flail doyou ?

Wednesday, December 31, 2003

Monday, December 29, 2003

Saturday, December 27, 2003

I wasn't too impressed with Big Fish, which is sad, because it tried very hard to impress me. In fact, that's why I wasn't impressed - every scene seemed to shout, "LOOK AT THIS IMPRESSIVE SCENE!" Then, when it was over, it seemed to whisper, "See, wasn't that impressive?"

If I hadn't known going into it that it was a Tim Burton movie with a Danny Elfman score, I would have figured it out in 10 minutes, and I never would have questioned that conclusion. I want to watch Edward Scissorhands again, now, just to reassure myself that it wasn't that similar. I found that a bit disappointing, especially because the movie's style didn't seem to integrate well with its theme. I could have lived with it, though. I also could have lived with the overwhelming number of Dramatic Cuts and Important Fades - they seemed to be saying quite loudly, "Did you notice that this is an instant classic?" but they clicked as often as not.

The real problem I had with it was that, in all its surreal loop-de-loops, it never managed to encompass the audience. It was like the brooding outcast at prom who's very obviously secretly hoping that someone will ask him to dance, but when someone does he chickens out and shrugs them off. It wanted to be emotionally gripping, but it was too busy astounding us. It wanted to astound us, but it never sucked us in enough for us to care.

It wasn't awful, and a lot of people are probably going to find it enchanting. That's fine; there wasn't anything really wrong with it, and maybe nobody else will find it as distant as I did. Heck, maybe that distance is the point; it would dovetail nicely with the theme.

One thing I did notice is that although I find Helena Bonham Carter somewhat ugly, I also find myself very attracted to her. Not sure what's up with that at all.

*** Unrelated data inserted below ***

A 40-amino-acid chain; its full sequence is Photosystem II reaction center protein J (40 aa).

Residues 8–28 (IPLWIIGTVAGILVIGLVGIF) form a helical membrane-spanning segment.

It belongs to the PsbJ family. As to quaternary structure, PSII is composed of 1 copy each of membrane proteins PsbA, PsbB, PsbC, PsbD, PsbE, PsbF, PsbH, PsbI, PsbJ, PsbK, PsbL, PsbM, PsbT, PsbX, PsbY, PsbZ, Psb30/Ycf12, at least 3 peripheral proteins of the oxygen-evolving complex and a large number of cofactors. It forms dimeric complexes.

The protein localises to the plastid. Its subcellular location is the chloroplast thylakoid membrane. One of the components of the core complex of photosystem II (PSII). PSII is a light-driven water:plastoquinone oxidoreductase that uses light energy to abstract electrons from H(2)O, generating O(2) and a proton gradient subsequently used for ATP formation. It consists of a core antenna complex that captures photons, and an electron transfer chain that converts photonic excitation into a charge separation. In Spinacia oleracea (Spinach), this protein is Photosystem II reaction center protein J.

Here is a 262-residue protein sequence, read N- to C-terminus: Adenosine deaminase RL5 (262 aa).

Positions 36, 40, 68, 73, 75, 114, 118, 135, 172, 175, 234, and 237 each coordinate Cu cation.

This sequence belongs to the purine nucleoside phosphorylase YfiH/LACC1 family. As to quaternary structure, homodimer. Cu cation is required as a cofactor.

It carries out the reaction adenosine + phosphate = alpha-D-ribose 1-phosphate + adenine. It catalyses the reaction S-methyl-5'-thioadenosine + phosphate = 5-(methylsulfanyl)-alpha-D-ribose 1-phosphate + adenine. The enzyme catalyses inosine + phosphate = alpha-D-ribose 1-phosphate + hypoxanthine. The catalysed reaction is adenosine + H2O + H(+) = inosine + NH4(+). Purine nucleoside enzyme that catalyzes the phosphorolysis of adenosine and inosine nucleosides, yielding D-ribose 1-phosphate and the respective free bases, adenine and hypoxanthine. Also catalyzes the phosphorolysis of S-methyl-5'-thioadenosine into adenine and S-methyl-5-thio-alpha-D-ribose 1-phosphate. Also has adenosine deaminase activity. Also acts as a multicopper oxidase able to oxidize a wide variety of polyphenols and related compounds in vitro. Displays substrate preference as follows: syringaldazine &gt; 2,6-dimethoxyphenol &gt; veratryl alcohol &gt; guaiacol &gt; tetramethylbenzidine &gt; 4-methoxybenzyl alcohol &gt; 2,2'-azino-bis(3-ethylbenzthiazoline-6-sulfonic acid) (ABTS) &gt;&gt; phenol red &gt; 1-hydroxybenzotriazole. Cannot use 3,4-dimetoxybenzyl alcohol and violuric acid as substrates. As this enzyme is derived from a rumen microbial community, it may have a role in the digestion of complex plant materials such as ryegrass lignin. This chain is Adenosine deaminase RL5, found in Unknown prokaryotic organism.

Oh, and was anyone else reminded of A Boy and His Dog? It was kind of disturbing; I have a hard time imagining it wasn't a deliberate allusion.

Wednesday, December 24, 2003

1. What did you do in 2003 that you'd never done before?
Raise a puppy.

2. Did you keep your new years' resolutions, and will you make more for next year?
I don't think I kept a single one. I don't even remember what year I made them; I'll keep recycling them until I knock at least one off the list, I suppose.

3. Did anyone close to you give birth?
I think my cousin's second child was born this year.

4. Did anyone close to you die?
I sure hope not.

5. What countries did you visit?
I failed to escape the United States for the 26th time.

6. What would you like to have in 2004 that you lacked in 2003?
Willpower and/or self-control.

7. What date from 2003 will remain etched upon your memory, and why?
Hm. I guess the best candidate is December 4, 2003, since I'll see it every time I look at my car loan for the next 5 years.

8. What was your biggest achievement of the year?
Making it through a semester of law school.

9. What was your biggest failure?
Not working on the comic.

10. Did you suffer illness or injury?
I passed out after getting blood drawn, resulting in a concussion, a middle ear filled with blood, and a messed up back. Everything except the back seems to be close to normal again.

11. What was the best thing you bought?